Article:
1st century poet and satirist Juvenal had much to say about the Roman obsession with ‘bread and games’: “Long ago the people shed their anxieties, ever since we do not sell our votes to anyone. For the people – who once conferred imperium, symbols of office, legions, everything – now hold themselves in check and anxiously desire only two things, the grain dole and chariot races in the Circus”. The very phrase panem et circenses denotes this nigh unhealthy preoccupation with ‘materialistic’ stuff – a scope whose parallel can certainly be drawn in our modern terms. And mirroring our fascination with many an athlete and celebrity sport-star, the ancient Romans possibly boasted the highest paid athlete in the history of mankind. We are talking about one Gaius Appuleius Diocles – who according to classical studies professor Peter Struck (at University of Chicago), amassed around some 35,863,120 sesterces in prize money. That is equivalent to about a whopping $15 billion… it should be noted that the prize money of 35,863,120 sesterces was won only in competitions, without the added benefits of modern-day sponsorship and advertisements…

Almost replicating a Formula 1 career progression, Diocles starting his gig as a charioteer at a young age of 18 for the so-designated White Team. By the age of 24 he switched to the Green Team, and finally by the age of 27 (till his retirement at 42), he made his move to the Red Team. When translated to figures, his career spanning over 24 years, resulted in 1,462 victories out of the 4,257 four-horse races. In fact, his specialty lay with four-horse races, and most of his enthralling wins came after he caught up with his competitors from behind…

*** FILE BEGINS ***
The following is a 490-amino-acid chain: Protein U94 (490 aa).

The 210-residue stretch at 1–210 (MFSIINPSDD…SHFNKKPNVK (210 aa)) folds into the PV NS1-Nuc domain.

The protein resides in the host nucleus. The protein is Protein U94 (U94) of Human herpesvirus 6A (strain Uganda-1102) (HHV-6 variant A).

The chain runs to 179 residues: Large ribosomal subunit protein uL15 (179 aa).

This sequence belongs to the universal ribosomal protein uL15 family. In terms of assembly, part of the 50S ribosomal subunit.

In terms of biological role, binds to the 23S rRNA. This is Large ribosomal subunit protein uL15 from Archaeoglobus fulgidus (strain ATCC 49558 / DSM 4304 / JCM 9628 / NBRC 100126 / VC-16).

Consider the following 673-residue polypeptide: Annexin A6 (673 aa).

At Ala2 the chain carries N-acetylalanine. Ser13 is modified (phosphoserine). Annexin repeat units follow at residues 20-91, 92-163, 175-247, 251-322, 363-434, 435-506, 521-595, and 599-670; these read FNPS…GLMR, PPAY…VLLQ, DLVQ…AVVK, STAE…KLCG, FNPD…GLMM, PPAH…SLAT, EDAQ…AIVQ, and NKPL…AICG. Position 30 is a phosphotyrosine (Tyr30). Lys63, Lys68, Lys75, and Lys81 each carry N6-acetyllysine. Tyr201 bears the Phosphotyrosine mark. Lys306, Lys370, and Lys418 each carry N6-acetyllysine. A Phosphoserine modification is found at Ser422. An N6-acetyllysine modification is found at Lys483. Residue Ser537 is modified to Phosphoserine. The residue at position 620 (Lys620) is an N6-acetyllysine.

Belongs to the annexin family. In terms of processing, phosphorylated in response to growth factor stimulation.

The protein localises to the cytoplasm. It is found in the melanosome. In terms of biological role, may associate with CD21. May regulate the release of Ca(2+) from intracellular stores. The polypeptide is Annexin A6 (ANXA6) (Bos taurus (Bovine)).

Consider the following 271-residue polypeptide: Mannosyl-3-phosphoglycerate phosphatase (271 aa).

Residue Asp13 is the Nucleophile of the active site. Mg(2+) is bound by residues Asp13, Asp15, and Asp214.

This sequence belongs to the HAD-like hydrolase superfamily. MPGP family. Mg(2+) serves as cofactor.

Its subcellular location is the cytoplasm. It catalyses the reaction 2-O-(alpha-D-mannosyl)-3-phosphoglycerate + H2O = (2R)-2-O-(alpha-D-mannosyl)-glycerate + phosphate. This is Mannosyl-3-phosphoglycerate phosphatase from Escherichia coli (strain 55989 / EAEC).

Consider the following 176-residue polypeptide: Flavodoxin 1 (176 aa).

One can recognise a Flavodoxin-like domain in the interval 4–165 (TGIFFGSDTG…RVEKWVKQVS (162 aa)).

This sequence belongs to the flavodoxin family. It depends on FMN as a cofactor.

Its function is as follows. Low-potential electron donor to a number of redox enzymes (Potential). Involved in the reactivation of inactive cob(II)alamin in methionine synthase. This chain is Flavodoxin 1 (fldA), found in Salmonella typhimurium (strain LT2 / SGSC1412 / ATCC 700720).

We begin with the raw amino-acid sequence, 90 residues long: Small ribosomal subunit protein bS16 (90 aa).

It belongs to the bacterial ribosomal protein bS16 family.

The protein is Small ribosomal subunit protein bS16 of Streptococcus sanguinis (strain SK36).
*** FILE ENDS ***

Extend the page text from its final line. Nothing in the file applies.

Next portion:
The extraordinary story of “Gaius Appuleius Diocles – possibly the highest paid athlete in the history of mankind,” from @RealmofHistory.

Evan Esar (writing in the 1960s… so the comparison is probably more aptly a day or an hour)


As we ruminate on riches, we might recall that it was on this date in 1985 that the first WrestleMania was held at Madison Square Garden in New York. 19,121 fans watched Hulk Hogan and Mr. T defeated Paul Orndorff and Roddy Piper in the main event. on the undercard, Wendi Richter (accompanied by manager Cyndi Lauper) defeated Leilani Kai to win the WWF Women’s Championship, and Nikolai Volkoff and The Iron Sheik defeated The U.S. Express (Mike Rotundo and Barry Windham) to win the WWF Tag Team Championship. Celebrity guests included former heavyweight boxing champion Muhammad Ali as referee, baseball player/manager Billy Martin as ring announcer, and musician-actor Liberace as timekeeper.


“The excitement that a gambler feels when making a bet is equal to the amount he might win times the probability of winning it.”*…

This afternoon’s Super Bowl is yet to be played, but it is already destined for the record books…